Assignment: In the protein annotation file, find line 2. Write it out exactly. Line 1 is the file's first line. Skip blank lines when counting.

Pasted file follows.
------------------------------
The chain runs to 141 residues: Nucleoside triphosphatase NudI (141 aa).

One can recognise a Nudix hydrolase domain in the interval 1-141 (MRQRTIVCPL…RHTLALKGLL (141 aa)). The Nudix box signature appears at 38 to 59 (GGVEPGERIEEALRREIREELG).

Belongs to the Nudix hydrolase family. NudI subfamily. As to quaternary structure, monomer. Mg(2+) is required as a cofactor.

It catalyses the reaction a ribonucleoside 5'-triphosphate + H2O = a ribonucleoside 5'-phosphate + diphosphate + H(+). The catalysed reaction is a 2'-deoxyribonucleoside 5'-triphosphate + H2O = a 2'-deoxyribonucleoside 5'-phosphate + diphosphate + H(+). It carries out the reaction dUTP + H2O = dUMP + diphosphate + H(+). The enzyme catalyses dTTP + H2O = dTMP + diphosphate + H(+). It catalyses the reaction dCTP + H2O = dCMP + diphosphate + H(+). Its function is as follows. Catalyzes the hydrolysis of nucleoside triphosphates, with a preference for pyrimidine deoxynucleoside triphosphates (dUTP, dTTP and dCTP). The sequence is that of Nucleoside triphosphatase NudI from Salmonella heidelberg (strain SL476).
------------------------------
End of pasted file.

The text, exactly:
One can recognise a Nudix hydrolase domain in the interval 1-141 (MRQRTIVCPL…RHTLALKGLL (141 aa)). The Nudix box signature appears at 38 to 59 (GGVEPGERIEEALRREIREELG).